After all, one definition of a sentence is “a complete thought,” but when we teach writing we teach words (i.e. vocabulary) and then pretty much jump to paragraphs. We skip teaching students to develop “complete thoughts” in increasing complexity by teaching them to construct careful nuanced sentences in increasing complexity. And then we wonder why get get a lot of incomplete thinking.

Anyway, all of this got me thinking about a book my colleague Jessica Petrencsik introduced me to several years ago: Fearn and Farnan’s Writing Effectively …a lost classic.

It has lots of great sentence-play activities. In the section on starting a sentence with an introductory word, for example, it asks students to:

  • Write a sentence in which the main idea is your favorite breakfast and today is the introductory word.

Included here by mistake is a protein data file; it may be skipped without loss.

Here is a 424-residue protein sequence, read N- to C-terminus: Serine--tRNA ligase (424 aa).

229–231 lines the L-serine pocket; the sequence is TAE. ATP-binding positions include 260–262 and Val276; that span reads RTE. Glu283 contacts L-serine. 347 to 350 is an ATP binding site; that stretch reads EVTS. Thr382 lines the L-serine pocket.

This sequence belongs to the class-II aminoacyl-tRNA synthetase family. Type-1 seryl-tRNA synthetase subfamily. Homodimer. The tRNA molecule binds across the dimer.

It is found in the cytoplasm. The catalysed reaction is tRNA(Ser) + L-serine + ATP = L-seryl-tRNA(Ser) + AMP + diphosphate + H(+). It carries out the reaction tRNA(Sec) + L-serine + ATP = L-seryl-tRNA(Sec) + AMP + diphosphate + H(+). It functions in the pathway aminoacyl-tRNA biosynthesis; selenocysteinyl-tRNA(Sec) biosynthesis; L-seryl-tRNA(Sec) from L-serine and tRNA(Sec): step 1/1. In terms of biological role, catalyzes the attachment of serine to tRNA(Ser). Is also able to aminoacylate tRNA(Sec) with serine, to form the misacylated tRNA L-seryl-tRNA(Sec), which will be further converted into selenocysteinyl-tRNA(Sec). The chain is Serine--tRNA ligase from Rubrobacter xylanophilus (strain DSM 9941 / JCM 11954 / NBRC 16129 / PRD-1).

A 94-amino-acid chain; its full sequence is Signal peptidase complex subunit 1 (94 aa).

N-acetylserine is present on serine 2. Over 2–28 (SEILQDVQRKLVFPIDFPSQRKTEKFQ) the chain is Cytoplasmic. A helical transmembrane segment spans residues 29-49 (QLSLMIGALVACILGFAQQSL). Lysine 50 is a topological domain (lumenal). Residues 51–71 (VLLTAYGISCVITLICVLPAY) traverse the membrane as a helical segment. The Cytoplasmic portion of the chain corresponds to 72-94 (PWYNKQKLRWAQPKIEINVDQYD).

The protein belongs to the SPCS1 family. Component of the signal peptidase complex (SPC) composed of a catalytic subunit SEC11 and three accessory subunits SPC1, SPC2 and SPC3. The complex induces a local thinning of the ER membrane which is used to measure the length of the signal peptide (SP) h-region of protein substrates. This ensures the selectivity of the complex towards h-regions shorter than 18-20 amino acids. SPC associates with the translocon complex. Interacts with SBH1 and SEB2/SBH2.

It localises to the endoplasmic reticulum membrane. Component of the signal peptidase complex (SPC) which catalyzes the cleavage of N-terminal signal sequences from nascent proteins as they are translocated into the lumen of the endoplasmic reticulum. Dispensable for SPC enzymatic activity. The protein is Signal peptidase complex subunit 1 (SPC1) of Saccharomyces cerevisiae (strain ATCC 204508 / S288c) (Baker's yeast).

• Think of a sentence in which look is the introductory word. Be sure to use a comma to separate the introductory word from the rest of the sentence.

Below, there were six birds flying carefully between rock ledges.

  • Read the sentence above and notice the introductory word. Now write a sentence in which above is the introductory word.

When I use dot use it I like to add to the questions:

1) Write a sentence in which above is the introductory word. 2) Write a sentence in which above the house is the introductory phrase.  3) Make it a sentence describing a beautiful day. 4) Now make it a sentence from the script to a horror movie. 5) Now reverse one of your last two sentences so the content is the same but the phrase above the house comes at the end. 6) Challenge: For three glory points in the afterlife, re-write the sentence so the phrase above the house comes in the middle and the sentence described a beautiful day and comes from the script to a horror movie and involves six birds flying.